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After 1 hour..... Safely diluted and proper safety (learned the hard way some time ago) Not sure how much more I want to do, but didn't want to let it go overnight. May let it go a bit more tomorrow....

IMG_20180318_180651904_zpsfdcxjum7.jpg

IMG_20180318_180640579_zpsfpkksr4h.jpg

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I dont think it will fall apart if all the gold is connected. Did you happen to check it with a multi meter?

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Bill,

 Love that HF acid, I gots me a big bottle of 40%, yours works a little faster :).... very nice !!!

Dave

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Thoroughly enjoyed this show and tell :>) Although via internet this is the first time I've ever seen the effects of using hydrofluoric acid on gold/quartz specimen. Bill that is one pretty nugget after the bath...but then again... I thought it was pretty before the bath! 

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10 hours ago, Micro Nugget said:

Maybe give Whink a try Bill.  It is composed of a minuscule percentage of hydrofluoric acid.  It may just do the trick if you give it several days to work its chemical magic.  Whink is available in many stores.  Good luck.

So does Armour Etch. But both are very, very poor substitutes for 55% HFL and simply cannot do the job. Just wish HFL acid wasn't so hard to obtain.

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10 minutes ago, Morlock said:

So does Armour Etch. But both are very, very poor substitutes for 55% HFL and simply cannot do the job. Just wish HFL acid wasn't so hard to obtain.

Or contain in full strength as obtained. the only problem is with HF is unless you burn all the quartz out of it the nugget has that HF look.
AzNuggetBob

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On the up side in my opinion you can remove the quartz and expose the true beauty of the formation of the gold as it formed in the quartz. AzNuggetBob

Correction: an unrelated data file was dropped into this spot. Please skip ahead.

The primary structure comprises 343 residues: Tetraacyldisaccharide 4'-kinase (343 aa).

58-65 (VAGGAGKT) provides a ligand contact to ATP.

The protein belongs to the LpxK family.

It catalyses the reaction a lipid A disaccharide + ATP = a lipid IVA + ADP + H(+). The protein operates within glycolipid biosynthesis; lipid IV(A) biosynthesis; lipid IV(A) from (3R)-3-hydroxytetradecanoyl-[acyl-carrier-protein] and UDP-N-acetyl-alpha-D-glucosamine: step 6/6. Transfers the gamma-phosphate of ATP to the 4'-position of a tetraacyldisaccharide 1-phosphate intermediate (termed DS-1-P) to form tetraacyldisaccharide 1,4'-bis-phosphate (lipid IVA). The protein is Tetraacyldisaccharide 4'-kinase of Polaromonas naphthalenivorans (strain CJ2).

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46 minutes ago, AzNuggetBob said:

Or contain in full strength as obtained. the only problem is with HF is unless you burn all the quartz out of it the nugget has that HF look.
AzNuggetBob

Personally I don't mind that HF look and Bill's specimen is a perfect example. I think most people would prefer the latter to the former.

For those of you who don't have access to HFL, you can dissolve quartz with KOH or NAOH. Pottasium hydroxide or sodium hydroxide. 

I'm impatient so this would not work for me since it takes a long time.

The other option is to make your own HFL but even those ingredients are hard to obtain.

the math for KOH etching. This source (https://cleanroom.byu.edu/KOH) shows etching rates of 1-2 microns microns/hour in hot, 20% KOH. This would result in noticeable dissolution over months.

My math is taking their 20% KOH at 90°C:

(1500 nm/hour)(24 hour/day)(30 day/month)(1nm/1E7cm)=0.072 cm/month. Not a lot, but its something.

 

 

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Bill it looks like you've come close to the tipping point where you either quit and be happy, or hit it for an extended soak in the HFL...Taking your chances on having an incredible mostly gold specimen or a bunch of nice gold bits ... I've done it both ways and have destroyed a few nice ones ... You pays yer $ and takes yer chances!! Cheers, Unc